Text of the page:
Maum, a tasting-menu only restaurant that was previously only available as a private club, will open up to the public starting July 12.
The dining room is an oasis on busy University Avenue, but it won’t compete for business with Burma Ruby or Slider Bar next door: The restaurant features only one table with 16 seats, and will offer one 7 p.m. seating on Wednesday, Thursday, and Friday at opening.
It’s a rarefied dining experience at $165 per person, plus wine pairings, that is the result of Korean venture capitalist Brian Koo’s desire for a taste of home. Maum, which means “from the heart,” was originally conceived as a space that served as a private dinner destination for investors. Now, it’s phase one in a series of plans for Korean-focused beauty, retail, and BBQ restaurants, bringing a stronger Korean presence to the Peninsula.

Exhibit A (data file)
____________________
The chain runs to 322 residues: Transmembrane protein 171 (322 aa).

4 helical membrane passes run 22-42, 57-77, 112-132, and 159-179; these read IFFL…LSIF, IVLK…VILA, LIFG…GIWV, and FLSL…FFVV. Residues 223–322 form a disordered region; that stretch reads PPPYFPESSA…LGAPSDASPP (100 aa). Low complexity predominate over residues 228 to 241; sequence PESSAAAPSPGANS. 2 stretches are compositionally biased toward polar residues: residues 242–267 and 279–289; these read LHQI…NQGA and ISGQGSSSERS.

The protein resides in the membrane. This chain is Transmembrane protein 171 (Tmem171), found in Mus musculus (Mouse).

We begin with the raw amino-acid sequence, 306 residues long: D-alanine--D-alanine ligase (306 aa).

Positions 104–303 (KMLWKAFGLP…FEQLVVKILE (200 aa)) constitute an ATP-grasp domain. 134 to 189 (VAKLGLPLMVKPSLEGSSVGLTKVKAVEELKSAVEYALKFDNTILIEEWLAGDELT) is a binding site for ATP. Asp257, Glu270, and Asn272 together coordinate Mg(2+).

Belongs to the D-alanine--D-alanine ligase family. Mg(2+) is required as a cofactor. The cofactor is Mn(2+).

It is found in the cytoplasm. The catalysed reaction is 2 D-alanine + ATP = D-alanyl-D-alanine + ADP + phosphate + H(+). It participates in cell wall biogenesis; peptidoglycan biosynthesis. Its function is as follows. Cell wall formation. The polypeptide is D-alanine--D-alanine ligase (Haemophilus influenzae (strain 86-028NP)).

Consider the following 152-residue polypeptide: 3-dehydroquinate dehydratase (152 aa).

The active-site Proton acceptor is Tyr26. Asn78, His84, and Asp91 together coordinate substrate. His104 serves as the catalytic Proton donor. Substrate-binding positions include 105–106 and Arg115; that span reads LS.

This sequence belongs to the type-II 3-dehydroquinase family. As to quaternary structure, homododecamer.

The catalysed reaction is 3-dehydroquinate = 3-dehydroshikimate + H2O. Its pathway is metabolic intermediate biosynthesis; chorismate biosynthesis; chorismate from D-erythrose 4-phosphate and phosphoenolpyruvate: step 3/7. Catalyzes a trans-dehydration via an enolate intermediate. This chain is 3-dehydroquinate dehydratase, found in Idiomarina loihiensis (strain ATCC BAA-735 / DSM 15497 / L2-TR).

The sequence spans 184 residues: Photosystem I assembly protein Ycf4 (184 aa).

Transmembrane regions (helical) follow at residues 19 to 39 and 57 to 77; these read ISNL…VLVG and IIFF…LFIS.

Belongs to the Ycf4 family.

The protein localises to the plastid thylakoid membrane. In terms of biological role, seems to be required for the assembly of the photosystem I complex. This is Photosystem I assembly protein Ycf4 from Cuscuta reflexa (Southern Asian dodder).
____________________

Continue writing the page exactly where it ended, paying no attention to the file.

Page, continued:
Chefs are married couple Michael and Meichih Kim, both of who have serious fine dining resumes. (Michael has worked at Redd in Yountville, and at SPQR with Matt Accarrino; Meichih has spent time at Benu and Per Se.) Master sommelier Rebecca Fineman and master sommelier candidate Chris Gaither have chosen pairings like sparkling riesling, Santa Barbara granache, and grand cru riojas.
Kim describes the dishes as a modern interpretation of his memories of growing up as a kid in Los Angeles’ Koreatown and his trips overseas, but in a modern framework. Wagyu galbi, a dish of pristine heirloom tomatos with kelp, and custom Tsar Nicolai caviar served with a seaweed biscuit are just some of those interpretations. Desserts, led by Meichih, are delicate and veer away from sweetness; one option includes a single scoop of barley ice cream atop puffed buckwheat.
The space was originally designed by Lundberg Design (Mourad, Quince) as an exclusive space for private dinners; it’s now transitioned seamlessly into a public restaurant, albeit a very exclusive one. A single Douglas fir trunk was used to create the 16-seat table, the shelves adorning the wall, and “door” panels at the entrance. Custom lighting brings focus to the table, and the kitchen, while the walls remain bare with the exception of shelves with minimal ceramics.
Tickets are on sale now via Tock. Seatings are available at 7 p.m. on Wednesday, Thursday, and Friday only.